• American National Standards Institute, International Accreditation Service (ANSI – USA)
• Chamber of Commerce Argentine Emurati (CAMERA – Argentina)
• Dubai Municipality (DAC – Dubai Accreditation Centre)
• Egyptian Accreditation Council (EGAC – Egypt)
• Emirates Authority for Standardisation and Metrology (ENAS – UAE)
• Entidad Mexicana de Acreditacion (EMA – Mexico)
• Entidad Nacional de Acreditacion (ENAC – Spain)
• Brazil
• GCC Accreditation Centre (GAC) (Kuwait, Qatar, Oman, Bahrain)
• Joint Accreditation System of Australia and New Zealand (JAS-ANZ – Australia – New Zealand)
• Jordanian Accreditation System (JAS – Jordan)
• National Accreditation Board for Certification Bodies (NABCB – India)
• Nemzeti Akkreditáló Hatóság (NAH – Hungary)
• Pakistan National Accreditation Council (PNAC – Pakistan)
• Philippine Accreditation Bureau (PAB – Philippines)
• Saudi Accreditation Committee (SAC – Saudi)
• The National Bureau of Agricultural Commodity and Food Standards (NSC – Thailand)
• United Kingdom Accreditation Service (UKAS – UK)

All IHAF MRA Signatories have to undergo strict evaluation procedures and audits before they are approved as the IHAF MRA Signatories. These accreditation bodies are not just governed by IHAF Bylaw but also by IHAF’s partners, i.e. IAF and ILAC, which are two strong and credible bodies in the field of accreditation. Besides that, the IHAF requirements and rules will be controlled and evaluated by MRA Committee to ensure adherence with IHAF rules, whether Muslim or non-Muslim.

The AB IHAF member could be terminated if:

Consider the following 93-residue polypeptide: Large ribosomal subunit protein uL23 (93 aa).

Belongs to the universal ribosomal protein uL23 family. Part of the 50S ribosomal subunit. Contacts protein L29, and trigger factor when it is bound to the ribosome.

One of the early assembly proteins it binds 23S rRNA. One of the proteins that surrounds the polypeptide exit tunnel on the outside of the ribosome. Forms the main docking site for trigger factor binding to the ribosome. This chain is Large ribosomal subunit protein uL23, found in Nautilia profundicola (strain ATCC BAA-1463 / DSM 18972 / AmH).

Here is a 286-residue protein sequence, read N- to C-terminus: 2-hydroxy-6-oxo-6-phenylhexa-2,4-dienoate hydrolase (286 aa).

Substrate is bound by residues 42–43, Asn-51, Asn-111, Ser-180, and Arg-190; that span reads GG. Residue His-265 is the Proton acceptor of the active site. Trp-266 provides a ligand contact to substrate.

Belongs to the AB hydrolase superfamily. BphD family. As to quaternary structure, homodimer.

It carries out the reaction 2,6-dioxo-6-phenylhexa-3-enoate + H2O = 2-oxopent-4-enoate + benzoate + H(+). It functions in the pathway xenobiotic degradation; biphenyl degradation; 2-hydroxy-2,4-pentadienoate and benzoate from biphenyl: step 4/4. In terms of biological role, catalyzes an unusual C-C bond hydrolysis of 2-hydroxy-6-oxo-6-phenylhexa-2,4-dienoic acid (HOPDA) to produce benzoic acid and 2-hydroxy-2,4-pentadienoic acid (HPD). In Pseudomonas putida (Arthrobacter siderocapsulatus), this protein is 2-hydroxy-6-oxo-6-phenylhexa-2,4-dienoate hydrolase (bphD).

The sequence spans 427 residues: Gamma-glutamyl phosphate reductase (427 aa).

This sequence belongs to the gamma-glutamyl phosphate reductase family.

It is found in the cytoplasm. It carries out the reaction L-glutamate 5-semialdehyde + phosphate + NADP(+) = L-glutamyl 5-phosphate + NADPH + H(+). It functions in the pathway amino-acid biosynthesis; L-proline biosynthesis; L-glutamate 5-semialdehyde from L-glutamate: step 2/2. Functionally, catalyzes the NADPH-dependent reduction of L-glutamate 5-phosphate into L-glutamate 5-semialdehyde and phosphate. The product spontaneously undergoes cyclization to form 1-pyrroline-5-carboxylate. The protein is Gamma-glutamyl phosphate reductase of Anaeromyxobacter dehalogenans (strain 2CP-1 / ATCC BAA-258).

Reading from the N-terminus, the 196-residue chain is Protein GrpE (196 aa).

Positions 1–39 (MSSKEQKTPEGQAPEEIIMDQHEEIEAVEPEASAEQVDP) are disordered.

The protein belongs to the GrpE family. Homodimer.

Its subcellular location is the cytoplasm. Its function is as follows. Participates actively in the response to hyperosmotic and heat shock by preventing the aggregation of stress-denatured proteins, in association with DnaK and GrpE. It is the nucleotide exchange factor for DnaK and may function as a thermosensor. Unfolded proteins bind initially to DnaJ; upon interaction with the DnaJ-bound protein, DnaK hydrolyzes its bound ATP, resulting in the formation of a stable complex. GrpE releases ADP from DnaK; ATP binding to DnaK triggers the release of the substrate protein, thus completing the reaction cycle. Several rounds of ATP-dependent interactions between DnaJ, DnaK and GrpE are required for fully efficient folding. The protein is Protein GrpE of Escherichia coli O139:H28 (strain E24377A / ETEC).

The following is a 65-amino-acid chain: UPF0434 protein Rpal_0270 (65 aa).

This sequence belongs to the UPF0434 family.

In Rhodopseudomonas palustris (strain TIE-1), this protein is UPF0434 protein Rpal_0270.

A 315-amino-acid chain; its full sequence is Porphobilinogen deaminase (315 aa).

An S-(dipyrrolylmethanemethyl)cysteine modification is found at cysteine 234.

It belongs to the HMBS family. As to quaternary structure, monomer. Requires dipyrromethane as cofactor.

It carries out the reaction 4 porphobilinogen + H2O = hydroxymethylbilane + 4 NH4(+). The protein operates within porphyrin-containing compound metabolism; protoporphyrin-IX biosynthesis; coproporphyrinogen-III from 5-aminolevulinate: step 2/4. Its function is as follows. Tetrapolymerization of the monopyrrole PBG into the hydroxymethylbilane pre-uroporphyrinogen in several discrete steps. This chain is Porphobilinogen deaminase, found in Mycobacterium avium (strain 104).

• the member is found not complying with the rules set down by IHAF;
• there is proof that the member has not committed to the IHAF Bylaw and other supporting regulations set by IHAF; or if the member has not paid the membership fee.

Not at all, especially since the fees for the first three years of IHAF membership have been waived and will be sponsored by the UAE starting from the date of establishment of IHAF on May 2016.

The acceptance criteria for CABs’ results depend on the credibility of the accreditation body in the halal field, which can be ensured through full membership in IHAF.

Reports and certificates issued by CABs accredited by IHAF Members who are Signatories of IHAF MRA will be accepted even if the CABs and Non-Muslim entities.

Reports and certificates issued by CABs accredited by AB who are not signatories of IHAF MRA will not be accepted even if the CABs and Muslim entities.

Any eligible body interested in having a membership in IHAF needs to apply via online here. They need to complete the application form and submit it together with the required documentation. The application will be screened by the IHAF General Secretariat and reviewed by both the IHAF Secretary-General and the IHAF Board of Directors before being approved by the IHAF General Assembly.

IHAF Memberships are classified into three categories, which are Full Membership, Associate Membership and Associate Membership. There are another two sub-categories under the Associate Membership, which are Accreditation Bodies/ Regional Accreditation Bodies and Stakeholder. These memberships have different criteria and requirements. Click here to know more.

Conformity Assessment Bodies

IHAF aims to ensure a global halal market for Muslims by coordinating with standardization bodies for the aim of harmonizing halal standards worldwide, practices and procedures related to halal. Developing conformity assessment systems through R&D while ensuring compliance with Shariah (principle), is the focus, thereby creating a Halal market that consumers can trust.

Certification / Inspection bodies
• Essentially enabled to offer their services in other IHAF member countries and access to new markets that require accreditation.
• Confident that their competencies are widely recognized and are up to the best global standards

No, it is not possible. IHAF’s Full and Associate memberships are open for accreditation bodies only, and Affiliate membership is open for: